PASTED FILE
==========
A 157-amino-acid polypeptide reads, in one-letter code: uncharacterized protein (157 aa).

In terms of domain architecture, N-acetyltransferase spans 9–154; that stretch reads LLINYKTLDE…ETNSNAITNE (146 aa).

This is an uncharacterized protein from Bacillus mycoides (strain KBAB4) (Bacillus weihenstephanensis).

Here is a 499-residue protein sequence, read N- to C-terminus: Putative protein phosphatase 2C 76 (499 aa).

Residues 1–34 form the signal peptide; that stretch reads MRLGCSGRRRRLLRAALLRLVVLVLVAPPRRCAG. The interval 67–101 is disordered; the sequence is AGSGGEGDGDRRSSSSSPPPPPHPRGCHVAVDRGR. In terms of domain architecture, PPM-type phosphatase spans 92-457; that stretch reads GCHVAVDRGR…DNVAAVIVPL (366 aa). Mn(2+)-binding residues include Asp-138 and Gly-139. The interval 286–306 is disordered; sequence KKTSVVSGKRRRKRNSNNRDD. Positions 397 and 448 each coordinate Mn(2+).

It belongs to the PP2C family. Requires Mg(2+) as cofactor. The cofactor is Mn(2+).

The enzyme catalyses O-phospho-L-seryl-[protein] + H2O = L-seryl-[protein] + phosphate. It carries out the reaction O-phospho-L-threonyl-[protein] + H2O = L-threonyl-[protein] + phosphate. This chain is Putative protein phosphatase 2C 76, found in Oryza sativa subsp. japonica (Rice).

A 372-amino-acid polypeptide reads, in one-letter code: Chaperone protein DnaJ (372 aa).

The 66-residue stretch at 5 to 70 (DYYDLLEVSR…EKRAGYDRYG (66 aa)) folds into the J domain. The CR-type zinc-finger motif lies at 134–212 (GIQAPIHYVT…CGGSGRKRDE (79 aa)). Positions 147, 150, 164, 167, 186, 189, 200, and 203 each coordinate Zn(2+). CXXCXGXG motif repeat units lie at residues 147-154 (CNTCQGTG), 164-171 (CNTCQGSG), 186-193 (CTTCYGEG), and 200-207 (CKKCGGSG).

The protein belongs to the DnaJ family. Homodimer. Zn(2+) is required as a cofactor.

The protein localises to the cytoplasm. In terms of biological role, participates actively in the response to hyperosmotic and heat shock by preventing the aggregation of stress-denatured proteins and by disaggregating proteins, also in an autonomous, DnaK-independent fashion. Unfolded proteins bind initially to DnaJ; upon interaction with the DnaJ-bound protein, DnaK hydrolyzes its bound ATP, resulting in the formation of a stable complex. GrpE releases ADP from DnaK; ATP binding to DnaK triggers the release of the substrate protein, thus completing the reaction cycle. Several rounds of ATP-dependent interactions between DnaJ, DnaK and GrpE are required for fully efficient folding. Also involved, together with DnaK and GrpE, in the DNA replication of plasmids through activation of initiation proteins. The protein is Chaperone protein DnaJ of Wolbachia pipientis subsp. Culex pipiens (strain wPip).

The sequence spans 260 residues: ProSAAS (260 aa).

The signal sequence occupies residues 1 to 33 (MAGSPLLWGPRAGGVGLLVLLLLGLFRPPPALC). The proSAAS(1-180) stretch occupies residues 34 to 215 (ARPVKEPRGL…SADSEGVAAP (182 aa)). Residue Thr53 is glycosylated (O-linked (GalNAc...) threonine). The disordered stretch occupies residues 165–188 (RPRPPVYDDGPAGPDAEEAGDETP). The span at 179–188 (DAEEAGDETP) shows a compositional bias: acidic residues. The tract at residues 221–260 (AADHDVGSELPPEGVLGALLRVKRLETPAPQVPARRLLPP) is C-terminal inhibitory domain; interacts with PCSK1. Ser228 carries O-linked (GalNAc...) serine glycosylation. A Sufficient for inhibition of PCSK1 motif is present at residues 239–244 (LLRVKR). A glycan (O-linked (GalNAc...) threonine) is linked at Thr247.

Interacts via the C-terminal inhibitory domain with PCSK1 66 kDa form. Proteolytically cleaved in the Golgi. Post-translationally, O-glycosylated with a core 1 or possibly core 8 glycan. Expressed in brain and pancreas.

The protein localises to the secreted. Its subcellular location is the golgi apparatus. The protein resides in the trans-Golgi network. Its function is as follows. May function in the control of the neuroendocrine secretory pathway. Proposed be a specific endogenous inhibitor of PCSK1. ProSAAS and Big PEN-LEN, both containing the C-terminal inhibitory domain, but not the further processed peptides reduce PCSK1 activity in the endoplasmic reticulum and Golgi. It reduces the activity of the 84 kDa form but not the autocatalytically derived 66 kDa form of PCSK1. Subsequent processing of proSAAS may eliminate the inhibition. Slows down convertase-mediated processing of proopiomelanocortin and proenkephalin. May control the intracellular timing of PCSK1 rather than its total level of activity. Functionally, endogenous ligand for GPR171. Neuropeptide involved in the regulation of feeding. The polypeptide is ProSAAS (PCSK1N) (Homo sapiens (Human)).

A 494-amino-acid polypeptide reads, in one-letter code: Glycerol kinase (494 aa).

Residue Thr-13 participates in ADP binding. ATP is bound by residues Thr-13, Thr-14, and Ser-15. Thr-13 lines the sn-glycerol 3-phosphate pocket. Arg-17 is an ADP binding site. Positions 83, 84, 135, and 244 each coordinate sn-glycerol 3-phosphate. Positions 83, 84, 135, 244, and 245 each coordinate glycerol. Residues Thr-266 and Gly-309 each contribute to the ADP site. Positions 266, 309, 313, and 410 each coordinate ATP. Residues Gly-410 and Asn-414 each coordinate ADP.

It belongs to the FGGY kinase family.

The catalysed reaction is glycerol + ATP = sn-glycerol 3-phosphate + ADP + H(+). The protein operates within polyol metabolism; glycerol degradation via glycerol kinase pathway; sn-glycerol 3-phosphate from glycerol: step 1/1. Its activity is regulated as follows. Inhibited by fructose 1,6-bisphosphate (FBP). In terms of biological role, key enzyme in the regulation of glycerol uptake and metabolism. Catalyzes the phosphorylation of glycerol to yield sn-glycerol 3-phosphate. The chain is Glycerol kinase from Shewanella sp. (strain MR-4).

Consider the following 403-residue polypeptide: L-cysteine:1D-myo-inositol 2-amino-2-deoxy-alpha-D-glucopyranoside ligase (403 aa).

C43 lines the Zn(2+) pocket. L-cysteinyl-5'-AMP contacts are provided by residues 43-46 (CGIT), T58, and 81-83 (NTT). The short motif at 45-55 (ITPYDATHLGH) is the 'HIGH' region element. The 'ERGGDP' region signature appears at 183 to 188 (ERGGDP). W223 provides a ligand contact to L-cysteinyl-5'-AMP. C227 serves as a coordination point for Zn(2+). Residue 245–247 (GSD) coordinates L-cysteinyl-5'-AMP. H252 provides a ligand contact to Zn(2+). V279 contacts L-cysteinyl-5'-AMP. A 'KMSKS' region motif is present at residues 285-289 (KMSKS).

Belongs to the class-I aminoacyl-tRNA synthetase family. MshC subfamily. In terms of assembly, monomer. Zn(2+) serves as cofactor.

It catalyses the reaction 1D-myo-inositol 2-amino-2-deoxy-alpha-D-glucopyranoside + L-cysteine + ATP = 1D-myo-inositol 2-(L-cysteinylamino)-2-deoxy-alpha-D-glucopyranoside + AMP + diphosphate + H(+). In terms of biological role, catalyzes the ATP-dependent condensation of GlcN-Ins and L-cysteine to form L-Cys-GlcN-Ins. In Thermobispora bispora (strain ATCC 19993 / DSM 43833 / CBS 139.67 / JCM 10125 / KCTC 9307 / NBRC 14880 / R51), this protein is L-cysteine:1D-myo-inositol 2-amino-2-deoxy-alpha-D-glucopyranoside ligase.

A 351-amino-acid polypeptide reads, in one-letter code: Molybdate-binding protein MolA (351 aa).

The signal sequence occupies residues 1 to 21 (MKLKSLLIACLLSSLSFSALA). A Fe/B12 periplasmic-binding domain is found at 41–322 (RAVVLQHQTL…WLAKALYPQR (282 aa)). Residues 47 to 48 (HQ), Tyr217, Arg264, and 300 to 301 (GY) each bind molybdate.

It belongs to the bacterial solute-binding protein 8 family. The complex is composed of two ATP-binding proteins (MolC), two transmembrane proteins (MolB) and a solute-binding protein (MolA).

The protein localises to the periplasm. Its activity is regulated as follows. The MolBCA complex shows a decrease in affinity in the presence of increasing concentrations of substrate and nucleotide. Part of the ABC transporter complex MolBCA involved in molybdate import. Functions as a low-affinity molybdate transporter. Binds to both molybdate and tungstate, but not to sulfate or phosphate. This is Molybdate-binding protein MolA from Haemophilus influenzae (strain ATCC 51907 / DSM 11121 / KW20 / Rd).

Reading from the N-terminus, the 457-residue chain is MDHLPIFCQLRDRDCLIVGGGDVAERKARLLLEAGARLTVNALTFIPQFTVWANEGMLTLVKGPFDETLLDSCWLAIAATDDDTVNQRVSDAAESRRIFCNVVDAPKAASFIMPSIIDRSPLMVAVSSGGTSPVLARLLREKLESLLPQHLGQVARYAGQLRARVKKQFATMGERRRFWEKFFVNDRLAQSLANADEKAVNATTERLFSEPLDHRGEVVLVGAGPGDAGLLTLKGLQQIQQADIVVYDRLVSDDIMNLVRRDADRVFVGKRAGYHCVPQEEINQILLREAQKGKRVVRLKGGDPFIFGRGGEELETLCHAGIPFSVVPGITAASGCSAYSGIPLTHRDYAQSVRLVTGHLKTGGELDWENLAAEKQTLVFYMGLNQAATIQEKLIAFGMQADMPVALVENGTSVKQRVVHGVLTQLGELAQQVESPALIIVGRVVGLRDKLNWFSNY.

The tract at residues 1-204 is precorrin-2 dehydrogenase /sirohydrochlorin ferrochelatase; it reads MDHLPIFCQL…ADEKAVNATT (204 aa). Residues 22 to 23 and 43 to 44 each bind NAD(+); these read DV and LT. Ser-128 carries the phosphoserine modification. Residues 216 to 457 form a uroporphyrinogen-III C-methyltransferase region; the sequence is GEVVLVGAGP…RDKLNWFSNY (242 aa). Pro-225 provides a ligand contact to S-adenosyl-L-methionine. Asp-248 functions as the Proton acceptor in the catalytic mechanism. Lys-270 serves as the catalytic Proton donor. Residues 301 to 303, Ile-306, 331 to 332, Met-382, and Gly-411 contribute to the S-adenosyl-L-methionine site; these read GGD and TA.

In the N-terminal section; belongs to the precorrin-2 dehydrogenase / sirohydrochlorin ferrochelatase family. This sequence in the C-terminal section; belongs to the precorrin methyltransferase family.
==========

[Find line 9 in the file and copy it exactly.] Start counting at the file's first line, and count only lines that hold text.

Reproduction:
The 66-residue stretch at 5 to 70 (DYYDLLEVSR…EKRAGYDRYG (66 aa)) folds into the J domain. The CR-type zinc-finger motif lies at 134–212 (GIQAPIHYVT…CGGSGRKRDE (79 aa)). Positions 147, 150, 164, 167, 186, 189, 200, and 203 each coordinate Zn(2+). CXXCXGXG motif repeat units lie at residues 147-154 (CNTCQGTG), 164-171 (CNTCQGSG), 186-193 (CTTCYGEG), and 200-207 (CKKCGGSG).